Avere vFXT for Azure FAQ

This article answers questions that can help you decide if Avere vFXT for Azure is right for your needs. It gives basic information about Avere vFXT and explains how it works with other Azure components and with products from outside vendors.


What is Avere vFXT for Azure?

Avere vFXT for Azure is a high-performance file system that caches active data in Azure compute for efficient processing of critical workloads.

Is Avere vFXT a storage solution?

No. Avere vFXT for Azure is a file-system cache that attaches to storage environments, such as your EMC or NetApp NAS, or an Azure blob container. Avere vFXT streamlines data requests from clients, and it caches the data that it serves to improve performance at scale and over time. Avere vFXT itself does not store data. It has no information about the amount of data stored behind it.

Is Avere vFXT a tiering solution?

Avere vFXT for Azure does not automatically tier data between hot and cool tiers.

How do I know if an environment is right for Avere vFXT?

The best way to think about this question is to ask, "Is the workload cacheable?" That is, does the workload have a high read-to-write ratio? An example is 80/20 or 70/30 reads/writes.

Consider Avere vFXT for Azure if you have a file-based analytic pipeline that runs across a large number of Azure virtual machines, and it meets one or more of the following conditions:

  • Overall performance is slow or inconsistent because of long file access times (tens of milliseconds or seconds, depending on requirements). This latency is unacceptable to the customer.

  • Data required for processing is located at the far end of a WAN environment, and moving that data permanently is impractical. The data might be in a different Azure region or in a customer datacenter.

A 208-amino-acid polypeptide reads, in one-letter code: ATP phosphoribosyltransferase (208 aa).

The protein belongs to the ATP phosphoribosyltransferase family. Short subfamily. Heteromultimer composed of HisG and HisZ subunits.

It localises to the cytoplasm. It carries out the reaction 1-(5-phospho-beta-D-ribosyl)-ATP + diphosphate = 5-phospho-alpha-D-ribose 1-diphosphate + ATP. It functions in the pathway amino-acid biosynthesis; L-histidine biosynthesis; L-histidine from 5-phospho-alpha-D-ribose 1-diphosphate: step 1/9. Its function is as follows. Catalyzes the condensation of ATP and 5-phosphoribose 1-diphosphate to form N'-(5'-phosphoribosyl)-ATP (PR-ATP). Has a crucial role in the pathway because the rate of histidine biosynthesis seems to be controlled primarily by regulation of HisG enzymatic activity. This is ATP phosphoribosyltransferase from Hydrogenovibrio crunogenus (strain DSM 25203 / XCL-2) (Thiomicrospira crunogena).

• A significant number of clients are requesting the data - for example, in a high-performance computing (HPC) cluster. The large number of concurrent requests can increase latency.

  • The customer wants to run their current pipeline "as is" in Azure virtual machines, and needs a POSIX-based shared storage (or caching) solution for scalability. By using Avere vFXT for Azure, you don't have to rearchitect the work pipeline to make native calls to Azure Blob storage.

  • Your HPC application is based on NFSv3 clients. (In some circumstances, it can use SMB 2.1 clients, but performance is limited.)

The following diagram can help you answer to this question. The closer your workflow is to the upper right, the more likely it is that the Avere vFXT for Azure caching solution is right for your environment.

Graph diagram showing that read-heavy loads with thousands of clients are better suited for Avere vFXT

At what scale of clients does the Avere vFXT solution make the most sense?

The Avere vFXT cache solution is built to handle hundreds, thousands, or tens of thousands of compute cores. If you have a few machines running light work, Avere vFXT is not the right solution.

Typical Avere vFXT customers run demanding workloads starting at about 1,000 CPU cores. These environments can be as large as 50,000 cores or more. Because Avere vFXT is scalable, you can add nodes to support these workloads as they grow to require more throughput or more IOPS.

How much data can an Avere vFXT environment store?